I can say 'tsu' if I concentrate, but in most everyday speech i tend to say 'su' instead. And even if I concentrate, I haven't yet been able to pronounce 'tsuki' correctly when yelling. I think because it's an unfamiliar sound I tense up a bit and don't use the lower part of my lungs when I kiai. Plus I'm still focusing on getting my form right; I'm too absorbed with my form to worry about getting my pronunciation right too. Thus I cry 'suki' instead of 'tsuki'.

A couple days ago I went to the school I practice the least often at -- actually, it was only the second time I've practiced there. A boy has joined the Naginata club, and I was put into a group with him and another girl to practice engi (forms). At one point he started laughing, and I'm pretty sure it was at my incorrect pronunciation of 'tsuki'. It's also the first time I've encountered someone who was less than helpful at any Naginata practice. But he is just a teenage boy, so despite being a little surprised at his lack of manners I'm not taking it personally.

I work at my visitation school[1] twice a week, but one of those days is when the club doesn't meet. Because of meetings and holidays, I haven't been able to attend a practice there for three weeks. In that time, the new students have gone from being quite far behind me in terms of knowledge to ahead of me. Or rather, our knowledge doesn't overlap. They still don't know some of the happoburi (practice swings) and engi that I know, but they now have bogu (armor) and are starting to use it. And I don't yet.

Due to my schedule, I can't practice as much as the students. I just got permission to practice by myself in my visitation school's dojo on the one day a week I work at that school that the club doesn't meet. It'll help my form to self-correct using mirrors (as far as my limited knowledge can tell if i'm doing something wrong), but it won't help with anything that requires a partner, including shiai (sparring).

I'm worried about being left behind. But I'll continue practicing with them as best I can.


[1] From now on, I'll call it my "visitation school" to differentiate it from my "base school", which is the one I practice at most often. I also teach at a third school, but they don't have a Naginata club. Also, when I refer to "my Naginata club" (as opposed to a school's club), I mean where I practice with adults at the prefectural gymnasium's dojo.

Monday, May 2, 2011

Naginata Wallpapers

Here are some links to pages with images that would be nice wallpaper, or are large enough they could be with some editing. Note that not all are safe for work!

What I've Learned So Far

- All the happoburi
- uchikaeshi, both uchi and uke
- ipponme to gohonme, both shikake and oji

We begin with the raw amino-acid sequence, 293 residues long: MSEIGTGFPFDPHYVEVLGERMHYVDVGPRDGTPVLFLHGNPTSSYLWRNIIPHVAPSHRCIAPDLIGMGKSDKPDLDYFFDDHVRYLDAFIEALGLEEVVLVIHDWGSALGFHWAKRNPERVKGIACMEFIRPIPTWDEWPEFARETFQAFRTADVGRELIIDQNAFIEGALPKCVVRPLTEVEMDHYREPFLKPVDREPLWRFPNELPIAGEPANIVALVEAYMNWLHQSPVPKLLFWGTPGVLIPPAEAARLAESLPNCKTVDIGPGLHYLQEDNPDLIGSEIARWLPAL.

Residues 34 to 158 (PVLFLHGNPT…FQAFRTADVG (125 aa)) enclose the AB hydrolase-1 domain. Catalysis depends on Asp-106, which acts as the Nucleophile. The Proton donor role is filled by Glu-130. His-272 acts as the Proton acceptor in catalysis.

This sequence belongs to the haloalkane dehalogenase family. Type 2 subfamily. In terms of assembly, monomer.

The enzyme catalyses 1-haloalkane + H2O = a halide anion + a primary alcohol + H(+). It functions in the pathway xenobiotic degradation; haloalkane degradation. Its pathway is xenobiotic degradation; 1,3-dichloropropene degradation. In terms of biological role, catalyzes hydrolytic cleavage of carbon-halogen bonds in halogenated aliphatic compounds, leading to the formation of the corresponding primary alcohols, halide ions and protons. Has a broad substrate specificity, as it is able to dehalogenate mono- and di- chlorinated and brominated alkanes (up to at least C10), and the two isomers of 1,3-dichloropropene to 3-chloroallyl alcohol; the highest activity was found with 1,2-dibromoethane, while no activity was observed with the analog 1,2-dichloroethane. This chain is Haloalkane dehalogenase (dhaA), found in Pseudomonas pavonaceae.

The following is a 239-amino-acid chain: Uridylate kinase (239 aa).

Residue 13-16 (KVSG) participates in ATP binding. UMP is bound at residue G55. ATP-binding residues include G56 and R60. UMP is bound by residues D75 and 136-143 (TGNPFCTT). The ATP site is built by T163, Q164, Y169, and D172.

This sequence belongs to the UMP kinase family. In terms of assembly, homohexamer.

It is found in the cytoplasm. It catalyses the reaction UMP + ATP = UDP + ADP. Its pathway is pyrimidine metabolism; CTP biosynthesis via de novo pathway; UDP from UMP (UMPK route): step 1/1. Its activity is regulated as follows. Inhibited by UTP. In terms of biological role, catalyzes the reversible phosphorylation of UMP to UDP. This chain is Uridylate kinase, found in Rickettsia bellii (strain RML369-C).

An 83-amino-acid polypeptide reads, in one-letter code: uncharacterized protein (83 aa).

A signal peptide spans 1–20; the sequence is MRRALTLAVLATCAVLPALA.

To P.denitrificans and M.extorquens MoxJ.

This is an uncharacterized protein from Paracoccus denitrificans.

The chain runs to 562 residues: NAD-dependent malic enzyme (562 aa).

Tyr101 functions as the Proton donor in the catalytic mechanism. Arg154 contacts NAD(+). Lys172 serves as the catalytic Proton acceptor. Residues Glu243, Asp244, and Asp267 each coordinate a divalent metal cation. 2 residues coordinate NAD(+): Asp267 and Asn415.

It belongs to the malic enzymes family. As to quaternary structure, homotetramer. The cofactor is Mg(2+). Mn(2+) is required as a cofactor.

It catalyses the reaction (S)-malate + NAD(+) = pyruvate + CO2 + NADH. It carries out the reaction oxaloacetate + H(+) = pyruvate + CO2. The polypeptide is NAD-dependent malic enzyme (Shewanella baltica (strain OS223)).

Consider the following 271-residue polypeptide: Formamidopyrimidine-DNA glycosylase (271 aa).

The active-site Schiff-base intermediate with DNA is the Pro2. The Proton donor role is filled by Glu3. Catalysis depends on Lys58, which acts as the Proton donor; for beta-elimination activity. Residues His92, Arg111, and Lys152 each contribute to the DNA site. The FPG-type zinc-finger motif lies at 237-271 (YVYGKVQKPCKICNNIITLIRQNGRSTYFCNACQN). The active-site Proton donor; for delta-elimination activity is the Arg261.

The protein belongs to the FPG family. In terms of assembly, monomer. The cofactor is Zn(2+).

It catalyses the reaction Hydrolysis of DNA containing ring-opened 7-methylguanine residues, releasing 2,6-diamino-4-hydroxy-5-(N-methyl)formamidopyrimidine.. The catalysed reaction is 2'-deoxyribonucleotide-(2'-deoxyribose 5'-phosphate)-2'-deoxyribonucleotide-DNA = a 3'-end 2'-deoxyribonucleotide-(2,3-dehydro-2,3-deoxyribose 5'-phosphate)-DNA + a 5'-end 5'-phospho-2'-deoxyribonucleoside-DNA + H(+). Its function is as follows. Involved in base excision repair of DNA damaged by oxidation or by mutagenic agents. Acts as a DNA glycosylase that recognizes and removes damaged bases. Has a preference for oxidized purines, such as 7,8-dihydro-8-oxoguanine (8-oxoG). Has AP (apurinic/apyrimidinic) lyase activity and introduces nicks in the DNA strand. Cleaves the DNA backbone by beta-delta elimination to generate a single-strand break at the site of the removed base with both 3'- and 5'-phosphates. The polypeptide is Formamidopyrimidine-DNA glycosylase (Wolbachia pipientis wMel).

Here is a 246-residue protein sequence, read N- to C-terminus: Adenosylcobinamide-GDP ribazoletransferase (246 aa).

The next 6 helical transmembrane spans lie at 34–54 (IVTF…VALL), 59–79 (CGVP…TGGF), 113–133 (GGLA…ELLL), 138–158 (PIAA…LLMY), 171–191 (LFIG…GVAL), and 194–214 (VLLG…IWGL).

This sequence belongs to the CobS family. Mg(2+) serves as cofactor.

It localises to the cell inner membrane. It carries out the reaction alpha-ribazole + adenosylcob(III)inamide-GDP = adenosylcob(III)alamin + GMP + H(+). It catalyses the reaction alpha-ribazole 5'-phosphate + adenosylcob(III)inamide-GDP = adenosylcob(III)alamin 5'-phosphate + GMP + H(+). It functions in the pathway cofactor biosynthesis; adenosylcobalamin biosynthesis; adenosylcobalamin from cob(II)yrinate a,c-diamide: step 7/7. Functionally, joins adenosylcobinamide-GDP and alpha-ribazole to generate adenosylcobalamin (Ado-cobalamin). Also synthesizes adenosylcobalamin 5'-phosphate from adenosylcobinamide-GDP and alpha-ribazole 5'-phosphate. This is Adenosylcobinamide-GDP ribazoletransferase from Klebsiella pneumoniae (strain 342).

And all the skills required to do those things.

I'm just very slow at them and sometimes I don't remember what comes next when I'm doing engi. And obviously my form isn't all that great yet and I make mistakes. It's difficult remembering all the little details at the same time! But it'll come with practice. :)

Carrying Naginata Gear

I commute by bicycle. I don't like carrying bags on me because they trap sweat underneath them (which is especially bothersome in Japan's humid climate). The front basket on my bicycle is large enough to carry a backpack, but I've found that it's not big enough to carry all the things that I normally bring with me to work and my Naginata gi (uniform).

Also at some point I'm probably going to be bringing bogu (armor) with me. Unfortunately I can't just keep it in the dojo like most people do because I'd probably be using it regularly in two different places. So I bought this rear basket. It expands to be bigger, and it's the biggest basket I could find online. I'm pretty sure bogu will fit into it. It's also convenient because it has handles like a shopping basket and can detach from the rear rack with the push of a button. It'll be really easy to carry things around!

Buying Naginata Gear

At the various places I practice Naginata, there are naginata that I can use already there. Which is good, because I don't think I could carry one on my bicycle! One of the members of my club gave me her daughter's old uniform to wear, but the hakama (pants) were too short.

Then a friend took me to a local martial arts supply store. There I bought my own uniform, and they machine-embroidered my last name on my hakama (in katakana) for free!

I went back to the store last week to finally buy my own naginata. For a while I was reluctant to buy one because I didn't want to transport it back to America when I move away from Japan. But after reading online, it sounds like it's difficult to find Naginata gear in America. Most people order gear from Japan and have it shipped to America. So I figured if I'd have to transport it anyway, I may as well get one sooner rather than later.